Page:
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In Extreme Summer Heat, Cool Health and Safety Tips for Seniors

Posted by Carolyn Harmer on Jul 17, 2015 11:16:00 AM

Seniors and people with chronic diseases are at greater risk for heat-related illness. As temperatures rise, these cool tips can help keep you safe.In the height of summer, we expect the days to be hot. But some are hotter than others — and when the mercury really climbs, it’s more than just uncomfortable. Every year, many Americans suffer heat-related illness and, in some cases, death.

When temperatures climb into the high 80s or 90s, seniors and people managing chronic disease are at greater risk for heat-related illness. Their ability to sense and respond to temperature changes may not be as acute, and the body may not be able to efficiently handle heat stressors. For seniors aging in place, being home alone could potentially pose a challenge for preventive cooling strategies. However, with a bit of knowledge and advanced planning, heat-related illness can be avoided. Read on for the best ways to keep safe and cool.

Cool Tips

Follow these guidelines to help stay cool during dangerously hot days:

  • Work around peak temperature times. You may need to rearrange your schedule to avoid being out of doors during the hottest part of the day (mid-morning through mid-afternoon). If you normally exercise outdoors, do it first thing in the morning or late in the evening — or move your workout to a cooler locale. Consider putting off errands that can wait for another day. If you must travel around town, remember it is never safe to leave an animal or person to wait in a parked car on a hot day, for any length of time.
  • Air conditioning is king. Remain indoors through the hottest hours. Importantly, the Centers for Disease Control recommend that you do not rely on a fan for primary cooling — rather, find an air-conditioned environment where you can spend at least a few hours, such as a local community center, mall, or library. Many communities offer air-conditioned shelters and may be able to provide transportation.
  • Stay strategic when at home. Because heat rises, plan to remain on the lowest level of your home, and keep windows covered to minimize heat from the sun. If you must use a fan for cooling, direct it to blow out indoor air through a window, rather than bringing even warmer air in. Using the stove or oven can heat the house further, so avoid baked or cooktop meals. Wear loose, pale-colored clothes, sleep with lightweight layers, and try taking cool showers or baths for relief.
  • Hydrate wisely. Dehydration is a major concern in excessive heat, so increase your intake to combat fluid loss. Drink more water than usual over the course of the day; don’t wait until you feel thirsty. Note that carbonated beverages or drinks that contain alcohol, caffeine, or lots of sugar are less effective for hydration purposes — water is the best choice. (If you have a condition that requires restricted fluids, ask your doctor of clinician how to adjust for the heat.)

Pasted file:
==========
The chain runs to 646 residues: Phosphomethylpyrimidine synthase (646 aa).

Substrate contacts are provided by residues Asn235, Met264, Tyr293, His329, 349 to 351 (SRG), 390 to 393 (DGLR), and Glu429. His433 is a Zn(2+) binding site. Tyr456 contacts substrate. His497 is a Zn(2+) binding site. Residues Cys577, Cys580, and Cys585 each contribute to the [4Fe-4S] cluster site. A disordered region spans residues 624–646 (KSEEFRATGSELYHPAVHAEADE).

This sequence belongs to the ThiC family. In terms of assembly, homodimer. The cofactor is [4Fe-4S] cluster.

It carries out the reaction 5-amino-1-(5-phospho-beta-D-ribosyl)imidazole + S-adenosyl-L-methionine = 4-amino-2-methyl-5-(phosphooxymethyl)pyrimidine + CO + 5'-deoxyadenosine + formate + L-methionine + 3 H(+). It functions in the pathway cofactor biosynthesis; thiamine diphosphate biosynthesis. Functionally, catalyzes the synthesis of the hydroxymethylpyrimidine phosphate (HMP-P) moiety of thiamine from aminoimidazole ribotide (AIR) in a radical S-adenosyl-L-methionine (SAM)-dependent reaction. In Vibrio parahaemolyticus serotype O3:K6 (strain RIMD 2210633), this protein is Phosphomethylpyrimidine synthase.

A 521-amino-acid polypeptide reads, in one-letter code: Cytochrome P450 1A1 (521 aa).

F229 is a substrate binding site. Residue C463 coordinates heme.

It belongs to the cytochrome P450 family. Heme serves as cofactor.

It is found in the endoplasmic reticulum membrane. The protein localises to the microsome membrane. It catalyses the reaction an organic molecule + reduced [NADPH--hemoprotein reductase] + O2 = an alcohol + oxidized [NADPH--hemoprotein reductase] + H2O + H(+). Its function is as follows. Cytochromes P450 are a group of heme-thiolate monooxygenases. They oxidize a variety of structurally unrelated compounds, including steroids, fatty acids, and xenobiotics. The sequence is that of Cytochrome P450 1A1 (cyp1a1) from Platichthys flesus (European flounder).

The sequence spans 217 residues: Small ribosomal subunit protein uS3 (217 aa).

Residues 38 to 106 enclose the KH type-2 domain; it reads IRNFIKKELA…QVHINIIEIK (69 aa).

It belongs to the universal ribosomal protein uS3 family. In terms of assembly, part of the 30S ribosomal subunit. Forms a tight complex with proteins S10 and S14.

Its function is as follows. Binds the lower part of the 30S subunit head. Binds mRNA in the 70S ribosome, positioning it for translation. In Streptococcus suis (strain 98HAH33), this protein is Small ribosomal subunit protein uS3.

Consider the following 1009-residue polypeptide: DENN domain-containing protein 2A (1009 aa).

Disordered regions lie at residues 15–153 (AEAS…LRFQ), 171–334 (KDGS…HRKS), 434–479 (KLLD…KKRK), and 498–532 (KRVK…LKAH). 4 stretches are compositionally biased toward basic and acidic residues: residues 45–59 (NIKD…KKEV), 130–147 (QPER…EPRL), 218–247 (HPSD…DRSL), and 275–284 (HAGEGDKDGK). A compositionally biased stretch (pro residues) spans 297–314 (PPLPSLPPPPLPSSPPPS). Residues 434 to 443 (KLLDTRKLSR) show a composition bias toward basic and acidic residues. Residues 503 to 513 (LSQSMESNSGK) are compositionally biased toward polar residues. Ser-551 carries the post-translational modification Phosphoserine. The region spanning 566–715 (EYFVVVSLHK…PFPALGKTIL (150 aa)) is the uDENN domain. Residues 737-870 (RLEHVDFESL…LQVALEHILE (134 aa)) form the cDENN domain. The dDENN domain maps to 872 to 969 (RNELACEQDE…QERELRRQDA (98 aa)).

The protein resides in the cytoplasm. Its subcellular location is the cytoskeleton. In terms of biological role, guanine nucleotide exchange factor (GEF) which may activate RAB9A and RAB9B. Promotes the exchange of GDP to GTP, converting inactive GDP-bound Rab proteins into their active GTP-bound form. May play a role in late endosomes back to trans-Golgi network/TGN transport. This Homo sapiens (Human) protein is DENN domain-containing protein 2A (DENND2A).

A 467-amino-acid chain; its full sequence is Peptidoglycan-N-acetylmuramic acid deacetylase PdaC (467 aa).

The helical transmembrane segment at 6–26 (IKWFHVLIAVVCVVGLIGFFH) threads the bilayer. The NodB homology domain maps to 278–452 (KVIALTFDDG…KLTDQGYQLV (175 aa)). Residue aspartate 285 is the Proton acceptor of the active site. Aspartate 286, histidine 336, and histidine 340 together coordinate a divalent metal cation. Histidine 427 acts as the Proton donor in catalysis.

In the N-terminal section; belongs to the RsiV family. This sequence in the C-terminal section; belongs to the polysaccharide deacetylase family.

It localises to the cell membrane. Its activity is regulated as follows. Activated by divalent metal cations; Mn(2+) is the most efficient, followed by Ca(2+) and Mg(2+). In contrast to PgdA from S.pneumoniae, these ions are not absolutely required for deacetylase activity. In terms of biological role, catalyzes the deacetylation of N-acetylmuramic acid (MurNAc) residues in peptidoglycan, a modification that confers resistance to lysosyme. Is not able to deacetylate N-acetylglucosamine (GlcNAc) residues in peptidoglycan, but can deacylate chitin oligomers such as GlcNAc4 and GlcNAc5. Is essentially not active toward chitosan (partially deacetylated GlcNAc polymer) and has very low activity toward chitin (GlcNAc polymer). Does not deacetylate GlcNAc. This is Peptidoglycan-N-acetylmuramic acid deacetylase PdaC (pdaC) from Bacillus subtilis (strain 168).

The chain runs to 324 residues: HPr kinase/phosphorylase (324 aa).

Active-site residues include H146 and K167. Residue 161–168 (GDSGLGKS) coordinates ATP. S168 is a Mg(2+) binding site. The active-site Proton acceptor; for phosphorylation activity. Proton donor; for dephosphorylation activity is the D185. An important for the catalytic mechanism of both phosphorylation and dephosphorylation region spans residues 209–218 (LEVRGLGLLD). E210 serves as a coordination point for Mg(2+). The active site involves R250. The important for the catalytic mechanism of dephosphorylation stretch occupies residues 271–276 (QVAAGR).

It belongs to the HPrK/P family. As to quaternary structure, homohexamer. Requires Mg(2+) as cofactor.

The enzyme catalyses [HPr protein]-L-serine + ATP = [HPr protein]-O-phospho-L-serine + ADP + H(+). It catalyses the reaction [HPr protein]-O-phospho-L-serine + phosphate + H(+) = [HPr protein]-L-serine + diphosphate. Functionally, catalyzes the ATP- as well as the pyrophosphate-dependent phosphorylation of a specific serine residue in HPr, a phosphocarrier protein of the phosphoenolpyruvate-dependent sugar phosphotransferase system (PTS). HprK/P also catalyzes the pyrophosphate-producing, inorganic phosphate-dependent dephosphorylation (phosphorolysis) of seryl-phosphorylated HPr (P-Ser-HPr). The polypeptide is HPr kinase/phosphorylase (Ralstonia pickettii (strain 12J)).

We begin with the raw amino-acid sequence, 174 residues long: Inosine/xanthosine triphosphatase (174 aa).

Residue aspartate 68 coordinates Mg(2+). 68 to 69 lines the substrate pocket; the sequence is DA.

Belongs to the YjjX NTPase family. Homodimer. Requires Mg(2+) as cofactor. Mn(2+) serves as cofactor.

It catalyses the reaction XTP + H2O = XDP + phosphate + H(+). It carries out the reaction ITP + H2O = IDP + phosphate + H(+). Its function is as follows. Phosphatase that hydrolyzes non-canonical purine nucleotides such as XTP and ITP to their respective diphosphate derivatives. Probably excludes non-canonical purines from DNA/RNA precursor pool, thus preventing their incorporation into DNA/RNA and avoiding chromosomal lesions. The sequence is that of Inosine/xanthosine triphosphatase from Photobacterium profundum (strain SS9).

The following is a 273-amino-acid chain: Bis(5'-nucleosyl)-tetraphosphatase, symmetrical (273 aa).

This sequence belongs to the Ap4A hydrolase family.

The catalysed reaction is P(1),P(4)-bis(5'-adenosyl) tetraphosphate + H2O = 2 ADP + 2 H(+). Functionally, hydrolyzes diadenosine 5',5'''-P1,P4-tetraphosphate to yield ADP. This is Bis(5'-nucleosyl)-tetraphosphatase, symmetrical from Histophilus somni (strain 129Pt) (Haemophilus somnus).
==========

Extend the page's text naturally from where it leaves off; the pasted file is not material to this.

• Keep connected. Plan ahead for hot weather by following local news. On extremely hot days, check in with your caregivers, friends, and neighbors, and ask them to do the same for you. (If you expect to hear from someone but don’t, it could help signal that they may need assistance.) Find out in advance if your community has a heat wave hotline or other number that you can call in case you need help.
  • Be on the alert for heat exhaustion and heat stroke. Signs of heat-related illness include muscle cramping, abnormal sweating (either a lot or not at all), skin changes (clammy and pale, or hot and red), headache, weakness, dizziness, nausea, and rapid pulse. If you recognize any of these, call someone for immediate aid.

Special Considerations for Diabetes

Extreme temperatures can also affect blood sugar, so patients who are managing their diabetes should be especially vigilant. For example, high temperatures can damage medications and testing supplies, so keep them out of direct sunlight (or parked cars). Additionally, since the symptoms of heat-related illness and the symptoms of a hypoglycemic episode are similar, you might want to test your blood sugar more often to catch and correct lows as well as highs. Finally, no matter how hot it gets, always keep your feet protected in well-fitting, diabetes-friendly socks and shoes.

Heat waves can pose a serious danger to people of any age, and at-risk populations such as seniors need to take the threat seriously. Through readiness and caution, seniors and their caregivers can equip themselves to weather even the hottest days safely and in good health.

No matter what your health challenge may be, Residential Home Health offers a range of services to help you work toward your health goals safely at home. Call (888)930-WELL (9355) to discuss your specific situation with a Home Care Specialist today, or click the link below to take our 60-second, 15-question Home Care Assessment.

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Topics: Diabetes, Aging In Place